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Decatur… With the State’s budget impasse entering month seven, State Representative Bill Mitchell (R-Forsyth) is calling for passage of new legislation that will require lawmakers to pass a budget that is truly balanced – or not be paid.

Speaking at Richland Community College Tuesday, Representative Mitchell discussed the negative impact the lack of a state budget is having on Richland.

“We’re in our seventh month without a budget. Illinois is a dysfunctional state. The lack of a budget, along with years of unbalanced budgets, is hurting our schools, colleges and providers. Here at Richland, the lack of a budget has had a profoundly negative impact. Millions of dollars in grants have been lost, tuition has been increased and there’s no MAP funding for students this semester,” said Rep. Mitchell.

“Our current balanced budget provision in the Illinois Constitution has no ‘teeth’, and as a result, some General Assemblies and Governors have used budget gimmicks and accounting tricks to get around it, or simply ignored it altogether with no real consequences to themselves. The consequences to our communities, however, have been devastating,” said Mitchell.

Representative Mitchell is proposing legislation to put real “teeth” into the state’s balanced budget requirement. It demands that within 30 days of the enactment of a budget, the Auditor General’s Office must certify that the budget will be balanced with expenses not exceeding expected revenue. If the Auditor General declares that the budget is not balanced then the Comptroller will: 
  • Stop payment for the salary of General Assembly members and Constitutional Officers; and
  • Within 10 days of the Auditor General’s certification that the budget is not balanced, the General Assembly must convene to enact a new state budget.
“For years now, Democratic majorities have passed budgets that were absolutely unbalanced, leaving billions in unpaid bills,” said Rep. Mitchell. “It’s time to hold state government accountable to the taxpayers. My balanced budget bill will force lawmakers to put their money where their mouths are. Pass a truly balanced budget or don’t get paid. This is a common-sense fiscal reform that is sorely needed in Springfield.”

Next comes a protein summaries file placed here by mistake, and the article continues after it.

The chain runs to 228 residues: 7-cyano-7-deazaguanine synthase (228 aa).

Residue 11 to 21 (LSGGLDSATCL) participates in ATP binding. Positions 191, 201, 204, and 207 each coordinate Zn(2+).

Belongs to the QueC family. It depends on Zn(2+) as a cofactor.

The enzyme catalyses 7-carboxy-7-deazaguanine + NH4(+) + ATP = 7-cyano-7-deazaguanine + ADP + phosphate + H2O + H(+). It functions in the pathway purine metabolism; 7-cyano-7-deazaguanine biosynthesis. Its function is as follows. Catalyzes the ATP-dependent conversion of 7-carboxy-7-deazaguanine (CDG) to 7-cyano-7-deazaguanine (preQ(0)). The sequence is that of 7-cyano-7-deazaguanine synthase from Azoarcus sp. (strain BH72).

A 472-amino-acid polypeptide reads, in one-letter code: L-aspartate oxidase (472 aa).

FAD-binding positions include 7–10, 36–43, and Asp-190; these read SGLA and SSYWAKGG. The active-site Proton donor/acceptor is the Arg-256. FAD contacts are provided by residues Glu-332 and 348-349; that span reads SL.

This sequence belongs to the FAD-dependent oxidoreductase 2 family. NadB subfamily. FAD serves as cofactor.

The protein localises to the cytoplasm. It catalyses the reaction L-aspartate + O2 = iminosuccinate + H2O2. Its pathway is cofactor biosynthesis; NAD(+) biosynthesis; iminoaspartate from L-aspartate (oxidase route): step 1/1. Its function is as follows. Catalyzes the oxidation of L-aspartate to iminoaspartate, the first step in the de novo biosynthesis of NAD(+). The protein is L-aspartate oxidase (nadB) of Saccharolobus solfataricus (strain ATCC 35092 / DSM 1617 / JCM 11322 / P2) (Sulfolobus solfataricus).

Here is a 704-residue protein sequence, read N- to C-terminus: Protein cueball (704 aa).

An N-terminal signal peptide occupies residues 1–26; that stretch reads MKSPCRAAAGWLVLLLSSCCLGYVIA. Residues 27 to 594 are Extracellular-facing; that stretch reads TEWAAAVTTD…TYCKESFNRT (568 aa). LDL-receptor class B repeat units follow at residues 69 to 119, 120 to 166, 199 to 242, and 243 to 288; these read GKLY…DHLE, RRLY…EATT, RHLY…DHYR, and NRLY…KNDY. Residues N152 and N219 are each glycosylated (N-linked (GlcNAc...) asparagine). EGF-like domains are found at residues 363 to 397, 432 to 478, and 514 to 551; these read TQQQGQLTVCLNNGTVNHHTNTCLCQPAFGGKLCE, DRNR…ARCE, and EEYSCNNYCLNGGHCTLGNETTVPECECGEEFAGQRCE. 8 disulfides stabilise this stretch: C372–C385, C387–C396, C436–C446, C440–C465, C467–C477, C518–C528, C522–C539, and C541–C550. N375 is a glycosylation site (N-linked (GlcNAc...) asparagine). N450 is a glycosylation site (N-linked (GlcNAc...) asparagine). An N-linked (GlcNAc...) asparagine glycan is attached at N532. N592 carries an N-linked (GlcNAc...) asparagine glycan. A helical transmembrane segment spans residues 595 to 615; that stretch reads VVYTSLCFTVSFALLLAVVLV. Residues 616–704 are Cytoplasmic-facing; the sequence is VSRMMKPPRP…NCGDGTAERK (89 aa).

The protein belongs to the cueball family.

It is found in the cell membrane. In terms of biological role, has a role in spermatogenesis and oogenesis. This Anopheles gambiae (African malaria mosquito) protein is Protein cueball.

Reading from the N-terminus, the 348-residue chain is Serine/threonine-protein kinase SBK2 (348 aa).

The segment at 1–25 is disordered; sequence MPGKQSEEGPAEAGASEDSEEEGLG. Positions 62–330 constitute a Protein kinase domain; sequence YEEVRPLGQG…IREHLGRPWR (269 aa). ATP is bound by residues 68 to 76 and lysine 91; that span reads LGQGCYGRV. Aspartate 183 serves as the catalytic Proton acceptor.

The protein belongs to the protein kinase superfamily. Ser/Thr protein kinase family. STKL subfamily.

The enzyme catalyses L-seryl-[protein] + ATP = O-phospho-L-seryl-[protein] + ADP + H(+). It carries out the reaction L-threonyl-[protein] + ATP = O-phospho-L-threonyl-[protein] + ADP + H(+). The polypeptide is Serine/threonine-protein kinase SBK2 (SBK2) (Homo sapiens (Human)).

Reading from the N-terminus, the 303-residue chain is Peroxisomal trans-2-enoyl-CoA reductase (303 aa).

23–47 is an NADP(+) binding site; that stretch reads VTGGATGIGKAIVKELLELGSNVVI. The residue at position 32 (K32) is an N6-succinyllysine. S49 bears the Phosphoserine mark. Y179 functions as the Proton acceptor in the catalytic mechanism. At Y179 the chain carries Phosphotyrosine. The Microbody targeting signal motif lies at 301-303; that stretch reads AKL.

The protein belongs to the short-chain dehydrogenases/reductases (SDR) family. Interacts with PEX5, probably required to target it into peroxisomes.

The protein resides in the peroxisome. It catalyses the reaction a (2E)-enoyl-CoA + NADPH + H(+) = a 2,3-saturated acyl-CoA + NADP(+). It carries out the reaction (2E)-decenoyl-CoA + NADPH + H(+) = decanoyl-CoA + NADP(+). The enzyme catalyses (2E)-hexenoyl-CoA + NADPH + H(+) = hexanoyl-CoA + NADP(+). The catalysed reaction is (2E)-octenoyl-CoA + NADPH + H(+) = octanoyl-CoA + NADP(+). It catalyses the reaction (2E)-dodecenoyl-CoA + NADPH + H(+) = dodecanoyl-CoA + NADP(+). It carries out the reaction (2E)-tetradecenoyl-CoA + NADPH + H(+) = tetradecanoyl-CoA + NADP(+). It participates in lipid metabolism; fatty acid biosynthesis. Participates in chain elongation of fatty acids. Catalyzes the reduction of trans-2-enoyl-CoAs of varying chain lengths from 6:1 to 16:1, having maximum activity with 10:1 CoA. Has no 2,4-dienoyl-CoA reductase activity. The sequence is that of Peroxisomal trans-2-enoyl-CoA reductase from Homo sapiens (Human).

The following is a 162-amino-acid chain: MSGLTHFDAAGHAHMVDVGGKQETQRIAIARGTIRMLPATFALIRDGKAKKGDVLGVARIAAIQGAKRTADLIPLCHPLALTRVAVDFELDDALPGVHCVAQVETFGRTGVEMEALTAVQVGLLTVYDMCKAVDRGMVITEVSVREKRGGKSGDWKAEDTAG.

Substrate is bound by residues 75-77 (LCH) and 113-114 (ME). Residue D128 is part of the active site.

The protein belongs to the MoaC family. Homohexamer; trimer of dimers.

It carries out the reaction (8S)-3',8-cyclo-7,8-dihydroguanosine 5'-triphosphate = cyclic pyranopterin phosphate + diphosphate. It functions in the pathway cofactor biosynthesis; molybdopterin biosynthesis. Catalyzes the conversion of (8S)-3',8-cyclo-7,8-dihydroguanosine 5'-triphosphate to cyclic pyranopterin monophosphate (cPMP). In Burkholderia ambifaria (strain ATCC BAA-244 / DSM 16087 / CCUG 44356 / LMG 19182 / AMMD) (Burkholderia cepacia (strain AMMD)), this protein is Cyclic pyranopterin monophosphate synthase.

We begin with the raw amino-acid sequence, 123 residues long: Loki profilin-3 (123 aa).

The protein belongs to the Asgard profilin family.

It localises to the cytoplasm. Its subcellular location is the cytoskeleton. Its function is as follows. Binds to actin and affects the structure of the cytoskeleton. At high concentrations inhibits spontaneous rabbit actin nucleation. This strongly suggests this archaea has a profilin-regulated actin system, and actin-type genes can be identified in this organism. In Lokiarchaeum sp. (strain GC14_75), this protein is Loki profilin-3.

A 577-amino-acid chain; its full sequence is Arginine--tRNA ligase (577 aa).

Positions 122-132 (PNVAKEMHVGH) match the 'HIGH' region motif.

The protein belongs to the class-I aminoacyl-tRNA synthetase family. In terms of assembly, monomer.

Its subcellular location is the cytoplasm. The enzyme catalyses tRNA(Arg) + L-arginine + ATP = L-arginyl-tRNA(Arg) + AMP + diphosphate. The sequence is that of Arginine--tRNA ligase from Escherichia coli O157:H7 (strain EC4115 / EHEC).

Rep. Bill Mitchell (R-Forsyth) participated in AARP’s Caring for Caregivers forum Monday, December 7 at Hickory Point Golf Course. He discussed recent legislation, the IL CARE Act, and how it helps caregivers. Lori Hendren, Associate State Director of AARP, spoke about preparing to care for a loved one and Diane Drew, Executive Director of Community Home Environmental Learning Project, discussed resources available for caregivers.

With the State’s budget impasse entering month five, State Representative Bill Mitchell (R-Forsyth) is renewing his effort to pass meaningful welfare reform legislation that emphasizes personal responsibility and implements new technology to stop the waste, fraud and abuse in the welfare system.

Mitchell, a long-time advocate of welfare reform, believes the Illinois General Assembly needs to pass reforms to save taxpayer dollars and properly prioritize spending.

“We need to pass strong welfare reforms to put a stop to the waste, fraud and abuse in the welfare system,” Rep. Mitchell said. “With 4.7 million Illinoisans on welfare, more than one-third of our citizens are receiving taxpayer-funded benefits. We simply cannot afford to do nothing.”

Representative Mitchell is once again sponsoring welfare reform legislation to require drug testing of welfare recipients, to include a work requirement in order to receive food stamps, to crack down on LINK card fraud, and to ban illegal immigrants from receiving taxpayer-funded benefits.

“Welfare should not be a way of life, nor should it be generational,” Mitchell said. “Big government has institutionalized poverty by massively expanding the welfare state, which is cruel to the people it entraps and further disincentivizes work. We need to protect the safety net for those who have fallen on hard times while at the same time emphasizing personal responsibility and the values that made our country great – an honest day’s pay for an honest day’s work.”

With new technology being implemented for credit and debit cards, Rep. Mitchell is backing legislation to require micro-chipped smart cards that utilize technology to prevent welfare fraud.